By Janet Levatin, MD, Holistic Pediatrician and Homeopath
The holidays are here and with them come the challenges of healthful eating. Here are 5 tips to keep you on the path to continued good eating and good health through the end of the year and into 2013:
1. Set goals you can achieve. Write down any goals or cues that will be help YOU be successful. Put these goals on little sticky notes and post them in places you will see them often, especially your refrigerator door and bathroom mirror. Reviewing them frequently can have major positive effects on your ability to maintain healthy habits. As Napoleon Hill once said, “You get what you think about most of the time.” If you have one strong temptation, set a goal to work on just one challenge.
Here are some examples:
- Stay gluten-free (or soy-free, or dairy-free) no matter what.
- Avoid all soda pop, including mixes with drinks and sips on an airplane.
- Take only one dessert item at a party – and cut it in half.
- Eat salads for lunch when a dinner party is coming up in the evening.
- As a way to track your progress, keep a diet log of all you eat and drink for the next 30 days.
2. Communicate your goals with family and friends. If you are gluten-free, have food allergies, or just want to avoid excess sugar, let the hosts of an event know your restrictions in advance. Everyone wants to have happy guests, and that way they can be prepared by having foods you can eat. Or, if you are hosting a dinner event, ask your guests in advance if they have any food restrictions. You will feel much better knowing that your guests are taken care of and that you are helping them stick to their diet goals.
3. Offer to bring the foods you can eat. If you have serious food challenges, offer to bring a dish to share that is safe for you, but also tasty so others will enjoy it as well. You will maintain your goals and be social at the same time.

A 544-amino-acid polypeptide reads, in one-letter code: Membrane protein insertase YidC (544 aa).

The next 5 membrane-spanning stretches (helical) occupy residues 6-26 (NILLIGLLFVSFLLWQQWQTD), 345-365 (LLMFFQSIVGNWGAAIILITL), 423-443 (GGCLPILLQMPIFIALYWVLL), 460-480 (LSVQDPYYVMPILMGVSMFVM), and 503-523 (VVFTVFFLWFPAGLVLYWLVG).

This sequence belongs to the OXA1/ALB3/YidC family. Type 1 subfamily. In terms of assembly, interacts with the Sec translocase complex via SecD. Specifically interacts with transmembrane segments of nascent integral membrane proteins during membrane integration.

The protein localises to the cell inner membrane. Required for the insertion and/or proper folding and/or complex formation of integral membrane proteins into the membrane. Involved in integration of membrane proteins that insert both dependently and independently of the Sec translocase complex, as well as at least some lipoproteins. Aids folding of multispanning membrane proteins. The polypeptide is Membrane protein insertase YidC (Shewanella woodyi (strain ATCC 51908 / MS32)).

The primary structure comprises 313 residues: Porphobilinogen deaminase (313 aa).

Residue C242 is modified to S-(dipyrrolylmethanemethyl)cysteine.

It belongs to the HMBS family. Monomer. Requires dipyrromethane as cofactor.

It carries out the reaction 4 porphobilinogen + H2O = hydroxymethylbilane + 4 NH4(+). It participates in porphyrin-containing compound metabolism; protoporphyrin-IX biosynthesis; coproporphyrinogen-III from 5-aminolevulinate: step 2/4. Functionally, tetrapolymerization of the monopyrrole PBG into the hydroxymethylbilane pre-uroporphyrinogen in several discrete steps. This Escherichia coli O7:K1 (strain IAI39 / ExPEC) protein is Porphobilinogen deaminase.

4. Make it about the event and not about the food. So many holiday festivities are built around eating and drinking, and most holiday foods are high in sugar, fat and empty calories. This year create some new holiday traditions that focus less on food and more on activities, games, or interactions. Instead of preparing a sit-down dinner, make the meal a buffet, where everyone can eat the amount they want over time. Chances are everyone will snack and chat, eating less overall.
5. Plan a non-food reward for keeping your promise to yourself. Everyone deserves a reward for accomplishments. If you’ve maintained your weight (or even lost unwanted pounds) and you’ve stuck to your healthy eating goals during the holidays, give yourself a reward. Indulge in a massage, a spa day, a concert, a movie, a theater event, a new scarf, a nice piece of jewelry or a great new book. You have spent weeks taking care of others. Now, it’s time to take care of you!
Instead of setting new habits as a New Year’s Resolution, start now. Enter 2013 feeling great and with your resolutions already solidly in place.